Referring now to the drawings, and in particular to FIG. 1, apparatus illustrating a specific embodiment of the invention includes a legged stand, designated generally by the numeral 11, having a base plate 12 engaged to the stand so' as to provide a horizontal shelf surface. Mounted on the base plate 12 is a motor 13 and a gear housing 14 in which are contained conventional speed-reducing gears. A number of printed wire boards 15-15, having difierent thicknesses, are shown stacked on the base plate 12. These printed Wire boards having been solder coated by the apparatus, are positioned for removal to another machine which is not a part of this invention for subsequent fabrication and assembly operations. V
The motor 13 is controlled by a variable speed control device, such as a rheostat 16 mounted on the plate 12, which is used 'to regulate the output speed of a shaft 17 of the motor 13. The output speed of motor 13 may be varied in accordance with the nature of the material which is to be soldered, the fluxes used, and the type of solder to be applied. An output shaft 18 is shown connected to the gear housing 14 to complete a gear train drive from the motor shaft 17 through the gears contained in the housing 14;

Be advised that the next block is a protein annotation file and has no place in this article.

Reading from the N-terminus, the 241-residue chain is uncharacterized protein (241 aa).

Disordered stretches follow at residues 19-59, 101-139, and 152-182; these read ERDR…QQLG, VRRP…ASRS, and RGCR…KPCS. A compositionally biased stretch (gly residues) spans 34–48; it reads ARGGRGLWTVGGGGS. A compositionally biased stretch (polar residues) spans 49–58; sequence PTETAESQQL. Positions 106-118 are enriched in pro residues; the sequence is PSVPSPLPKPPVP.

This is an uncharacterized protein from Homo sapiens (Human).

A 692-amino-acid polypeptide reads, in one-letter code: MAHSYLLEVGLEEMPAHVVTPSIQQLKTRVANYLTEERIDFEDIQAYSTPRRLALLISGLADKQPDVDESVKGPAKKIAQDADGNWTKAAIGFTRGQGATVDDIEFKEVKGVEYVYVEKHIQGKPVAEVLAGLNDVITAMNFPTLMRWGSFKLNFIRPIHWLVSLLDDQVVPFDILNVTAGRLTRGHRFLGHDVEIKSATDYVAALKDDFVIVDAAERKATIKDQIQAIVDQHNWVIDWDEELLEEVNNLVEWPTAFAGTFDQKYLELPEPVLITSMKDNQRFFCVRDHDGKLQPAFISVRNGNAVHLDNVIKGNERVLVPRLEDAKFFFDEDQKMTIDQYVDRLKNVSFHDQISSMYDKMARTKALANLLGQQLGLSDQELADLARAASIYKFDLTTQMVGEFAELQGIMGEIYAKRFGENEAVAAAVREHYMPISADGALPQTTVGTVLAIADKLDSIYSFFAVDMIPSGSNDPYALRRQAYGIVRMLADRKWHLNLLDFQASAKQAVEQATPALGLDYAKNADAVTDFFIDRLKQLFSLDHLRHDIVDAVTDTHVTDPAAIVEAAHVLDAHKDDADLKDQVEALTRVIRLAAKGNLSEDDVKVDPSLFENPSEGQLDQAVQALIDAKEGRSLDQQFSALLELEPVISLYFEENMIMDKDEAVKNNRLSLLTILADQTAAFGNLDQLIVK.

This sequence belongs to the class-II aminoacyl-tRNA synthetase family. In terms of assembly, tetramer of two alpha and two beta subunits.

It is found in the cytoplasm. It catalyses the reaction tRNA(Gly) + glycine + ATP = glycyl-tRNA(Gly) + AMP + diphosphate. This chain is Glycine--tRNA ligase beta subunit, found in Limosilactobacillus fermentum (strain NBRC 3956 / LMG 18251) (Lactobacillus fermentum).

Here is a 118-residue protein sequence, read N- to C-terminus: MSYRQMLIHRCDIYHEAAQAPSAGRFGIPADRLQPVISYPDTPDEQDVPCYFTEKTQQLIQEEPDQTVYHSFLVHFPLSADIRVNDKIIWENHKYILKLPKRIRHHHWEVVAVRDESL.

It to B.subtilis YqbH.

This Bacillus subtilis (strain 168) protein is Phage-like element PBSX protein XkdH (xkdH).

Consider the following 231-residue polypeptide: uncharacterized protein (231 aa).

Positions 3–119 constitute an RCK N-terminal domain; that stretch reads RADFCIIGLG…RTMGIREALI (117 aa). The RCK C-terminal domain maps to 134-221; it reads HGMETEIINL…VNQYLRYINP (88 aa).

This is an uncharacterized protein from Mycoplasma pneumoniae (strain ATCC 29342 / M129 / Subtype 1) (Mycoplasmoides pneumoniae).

- The general constructionof the apparatus is best illus trated in FIGS. 1 and 2 wherein opposed end plates 19-19 are provided with horizontally elongated aligned open-ended slots 21-21. For assembly of the apparatus cover plates 22-22, best shown in FIGS. 1, 4, and 5,. provided with slots 23-23 are designed to overlay the slots 21-21 to close partially the open ends of the lastmentioned slots. An elongated roller 24 is supported for rotation about its axis by spindles 25-25 of stepped diameters, which spindles are received loosely-in the slots 21-21 and 23-23 for approximately horizontal translatory movement in a direction toward and away from the longitudinalcenterline of the machine. The elongated roller 24 of FIG. 1 is driven rotatively by means of a vertically extending belt 26 which cooperatively engages a pulley 27 keyed to one of the spindles 25-25 and over a pulley 28 which is positioned vertically below the pulley 27 in a'vertical plane containing the pulley 27. The pulley 28 is connected drivingly to gear shaft 18 for rotation by the motor 13.